This article deals with ‘ Migration.’ This is part of our series on ‘Society’ which is important pillar of GS-1 syllabus . For more articles , you can click here .

What is Migration?

  • Migration refers to spatial mobility between one geographical unit and another, generally involving a change of residence for a considerable period.
  • The Census defines a migrant as a person residing in a place other than their place of birth or who has changed his/ her usual residence to another place. 
  • Migration includes both additive (at the place of destination) and separative (at the place of origin) aspects. 

Types of Migration in India

India has witnessed waves of migrants coming from Central and West Asia. The history of India is a history of waves of migrants arriving and settling one after another in different parts of the country. Similarly, many people from India have been migrating to places in search of better opportunities, especially to the Middle East, Western Europe, America, Australia and East and South East Asia. 

Based on Origin and Destination

Migration can be divided into the following types based on origin and destination:

  1. Rural to Rural R → R (mostly in cases of marriages only)  
  2. Rural to Urban R → U (also known as Urbanisation)   
  3. Urban to Urban U → U
  4. Urban to Rural U → R (very unlikely. It includes government employees going to a village for a job or reverse migration of the earlier migrant) 

Based on Country of Destination

Another basis of division can be whether within or outside the country.

  1. Internal Migration: Internal Migration occurs within the same country. It can further be divided into
    • Intra-state: Within State 
    • Inter-state: Between States 
  2. International Migration: International Migration occurs from one country to another country.

Based on Duration

Migration can also be classified based on the duration. 

  1. Permanent Migration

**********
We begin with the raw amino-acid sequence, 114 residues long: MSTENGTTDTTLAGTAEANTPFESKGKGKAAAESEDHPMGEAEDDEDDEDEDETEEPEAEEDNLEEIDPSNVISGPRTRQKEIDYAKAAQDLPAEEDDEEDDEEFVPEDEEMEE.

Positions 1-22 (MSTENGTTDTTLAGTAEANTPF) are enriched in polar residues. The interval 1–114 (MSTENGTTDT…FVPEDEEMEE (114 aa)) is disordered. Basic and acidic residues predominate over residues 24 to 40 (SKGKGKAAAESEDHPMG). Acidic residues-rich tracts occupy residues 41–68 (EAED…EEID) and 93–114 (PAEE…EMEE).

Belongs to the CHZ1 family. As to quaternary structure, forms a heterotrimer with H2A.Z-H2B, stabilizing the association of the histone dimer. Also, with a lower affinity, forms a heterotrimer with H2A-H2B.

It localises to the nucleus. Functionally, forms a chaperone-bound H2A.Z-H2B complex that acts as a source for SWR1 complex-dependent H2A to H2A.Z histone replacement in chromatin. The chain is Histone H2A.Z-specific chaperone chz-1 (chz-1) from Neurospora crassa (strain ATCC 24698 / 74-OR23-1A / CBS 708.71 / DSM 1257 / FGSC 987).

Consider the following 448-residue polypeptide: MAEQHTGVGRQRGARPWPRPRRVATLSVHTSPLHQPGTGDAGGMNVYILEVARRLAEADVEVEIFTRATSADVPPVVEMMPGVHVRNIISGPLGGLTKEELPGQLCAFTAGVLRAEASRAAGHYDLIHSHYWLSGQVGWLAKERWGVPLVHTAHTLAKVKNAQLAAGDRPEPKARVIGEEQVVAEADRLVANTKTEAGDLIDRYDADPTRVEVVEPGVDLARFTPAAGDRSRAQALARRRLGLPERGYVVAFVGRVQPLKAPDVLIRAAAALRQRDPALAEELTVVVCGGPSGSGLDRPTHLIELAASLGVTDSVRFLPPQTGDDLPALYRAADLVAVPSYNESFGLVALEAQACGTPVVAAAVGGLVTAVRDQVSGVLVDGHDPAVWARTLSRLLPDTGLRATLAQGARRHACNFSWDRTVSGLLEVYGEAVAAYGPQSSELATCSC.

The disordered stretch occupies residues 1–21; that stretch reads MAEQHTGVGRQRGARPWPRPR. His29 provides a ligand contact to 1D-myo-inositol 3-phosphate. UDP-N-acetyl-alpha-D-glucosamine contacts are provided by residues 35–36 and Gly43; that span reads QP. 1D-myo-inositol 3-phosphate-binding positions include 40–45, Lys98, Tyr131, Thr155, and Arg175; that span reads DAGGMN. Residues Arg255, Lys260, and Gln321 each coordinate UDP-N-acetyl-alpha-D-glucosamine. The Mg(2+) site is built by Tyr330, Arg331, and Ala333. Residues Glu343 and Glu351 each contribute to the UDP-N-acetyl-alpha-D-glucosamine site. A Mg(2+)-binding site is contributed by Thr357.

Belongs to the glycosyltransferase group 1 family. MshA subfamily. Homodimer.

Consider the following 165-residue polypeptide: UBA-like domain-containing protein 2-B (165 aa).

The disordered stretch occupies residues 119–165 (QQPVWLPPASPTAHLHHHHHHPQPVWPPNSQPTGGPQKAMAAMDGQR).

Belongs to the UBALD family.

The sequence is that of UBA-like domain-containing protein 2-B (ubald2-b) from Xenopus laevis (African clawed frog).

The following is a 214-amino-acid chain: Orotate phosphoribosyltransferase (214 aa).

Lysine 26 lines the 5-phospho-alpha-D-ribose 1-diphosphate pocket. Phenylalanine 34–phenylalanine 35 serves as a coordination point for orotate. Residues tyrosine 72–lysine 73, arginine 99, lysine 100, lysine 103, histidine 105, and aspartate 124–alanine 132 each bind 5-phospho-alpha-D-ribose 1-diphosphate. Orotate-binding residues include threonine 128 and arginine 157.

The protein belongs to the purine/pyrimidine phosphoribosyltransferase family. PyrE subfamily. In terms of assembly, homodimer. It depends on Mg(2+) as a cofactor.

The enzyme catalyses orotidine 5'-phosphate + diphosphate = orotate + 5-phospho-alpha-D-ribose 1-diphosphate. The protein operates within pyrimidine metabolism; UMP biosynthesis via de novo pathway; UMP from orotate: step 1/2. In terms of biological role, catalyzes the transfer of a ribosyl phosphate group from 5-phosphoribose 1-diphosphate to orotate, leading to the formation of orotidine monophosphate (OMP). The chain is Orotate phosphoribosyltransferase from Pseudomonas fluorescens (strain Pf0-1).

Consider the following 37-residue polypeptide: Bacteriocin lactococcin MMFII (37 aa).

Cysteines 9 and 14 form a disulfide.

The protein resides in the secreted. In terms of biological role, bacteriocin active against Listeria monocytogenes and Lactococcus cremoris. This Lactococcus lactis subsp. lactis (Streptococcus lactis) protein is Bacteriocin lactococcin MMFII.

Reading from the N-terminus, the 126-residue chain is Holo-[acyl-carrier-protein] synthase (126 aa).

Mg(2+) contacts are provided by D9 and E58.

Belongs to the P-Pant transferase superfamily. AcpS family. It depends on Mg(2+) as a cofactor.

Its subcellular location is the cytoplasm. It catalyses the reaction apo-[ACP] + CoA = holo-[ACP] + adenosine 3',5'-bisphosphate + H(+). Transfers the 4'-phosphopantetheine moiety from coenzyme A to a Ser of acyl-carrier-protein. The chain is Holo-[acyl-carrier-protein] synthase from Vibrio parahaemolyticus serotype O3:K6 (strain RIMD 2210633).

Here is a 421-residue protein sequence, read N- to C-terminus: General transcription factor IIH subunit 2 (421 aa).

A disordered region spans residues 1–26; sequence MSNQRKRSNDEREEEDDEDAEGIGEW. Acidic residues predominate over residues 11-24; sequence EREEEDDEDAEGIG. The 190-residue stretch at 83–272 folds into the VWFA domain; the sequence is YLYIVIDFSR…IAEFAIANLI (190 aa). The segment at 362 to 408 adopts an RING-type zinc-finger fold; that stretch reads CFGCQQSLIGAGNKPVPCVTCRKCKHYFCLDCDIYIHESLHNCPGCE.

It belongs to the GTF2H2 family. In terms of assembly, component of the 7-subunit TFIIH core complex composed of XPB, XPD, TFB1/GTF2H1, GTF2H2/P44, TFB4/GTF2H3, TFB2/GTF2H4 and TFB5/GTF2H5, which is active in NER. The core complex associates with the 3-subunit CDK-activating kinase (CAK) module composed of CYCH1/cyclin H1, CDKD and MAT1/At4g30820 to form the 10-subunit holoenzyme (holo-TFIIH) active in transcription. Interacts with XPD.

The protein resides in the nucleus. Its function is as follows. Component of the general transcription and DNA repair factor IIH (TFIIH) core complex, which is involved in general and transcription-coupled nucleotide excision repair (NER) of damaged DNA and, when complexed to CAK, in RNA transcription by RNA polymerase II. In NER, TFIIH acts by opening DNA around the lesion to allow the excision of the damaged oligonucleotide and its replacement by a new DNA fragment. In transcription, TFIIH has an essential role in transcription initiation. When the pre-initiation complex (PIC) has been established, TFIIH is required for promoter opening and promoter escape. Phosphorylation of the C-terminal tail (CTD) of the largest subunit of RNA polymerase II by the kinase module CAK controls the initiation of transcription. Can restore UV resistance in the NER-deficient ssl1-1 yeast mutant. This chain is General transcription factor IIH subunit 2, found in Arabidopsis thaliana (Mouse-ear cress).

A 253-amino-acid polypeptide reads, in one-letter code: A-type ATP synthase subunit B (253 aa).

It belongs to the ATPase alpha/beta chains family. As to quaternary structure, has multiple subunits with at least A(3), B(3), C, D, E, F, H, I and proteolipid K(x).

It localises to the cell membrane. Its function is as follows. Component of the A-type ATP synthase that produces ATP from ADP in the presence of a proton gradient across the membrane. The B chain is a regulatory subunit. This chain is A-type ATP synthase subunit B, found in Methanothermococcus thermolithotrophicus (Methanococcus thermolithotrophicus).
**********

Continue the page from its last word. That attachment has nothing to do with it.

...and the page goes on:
2. Semi-Permanent (due to a lack of economic resources, people cannot sustain their living in the destination regions and are forced to migrate back).
  3. Seasonal / Circular (because of the rainfed nature of our agriculture and the lack of employment opportunities, people migrate to other areas during lean season and return to the source region once that period is over).

Trends of migration in India

According to Census 2011, 45.36 crore people, i.e. 37% of the population or every third citizen of India is a migrant —now settled in a place different from their previous residence.  

Level of Migration in India

1 . Intrastate Migration

  • About three-fourths of all intrastate migrants were females, demonstrating that marriage is the prime reason for such migration. Most people, 49%, migrate for marriage (while globally, migration is an attempt by people to survive and prosper, in India, marriage appears to be the biggest reason why people migrate). 
  • Other reasons 
    • Rural to Urban in search of good jobs and educational facilities.
    • Urban to Urban: Due to job transfers 

2 . Interstate Migration

  • In India, people migrate from underdeveloped states like Uttar Pradesh, Bihar etc., to comparatively developed regions like Maharashtra, Punjab, NCR Delhi, Chandigarh etc.
  • As per the 2001 census, Maharashtra occupied first place in the list with 2.3 million net in-migrants, followed by Delhi, Gujarat and Haryana. On the other hand, Uttar Pradesh (-2.6 million) and Bihar (-1.7 million) were the states which had the largest number of net out-migrants from the state. 

Interstate Migration is also of two types with different destinations. 

2.1 Rural as Destination

  • Agricultural labourers from underdeveloped states migrating to Punjab, Haryana etc.

2.2 Urban as Destination

  • These include groups of industrial labourers.
  • Due to the ICT revolution, there is large migration of skilled professionals in IT sectors to Bangalore, NCR, Mysore, Hyderabad, Chandigarh etc., where BPOs are situated. 

3 . International Migration

Large-scale international migration is seen from the whole country, especially Kerala & Punjab. 

Kerala Mainly to Gulf Nations
Punjab Mainly to Canada, UK, Australia and to lesser extend to Gulf nations
International Migration

Side Topic : Curious Case of Mexican International Migrants

  • Mexico’s emigration problem is a unique one, with more than 98% of all Mexican migrants living in the U.S.A, the country with which Mexico shares a border that runs 3110 km in length.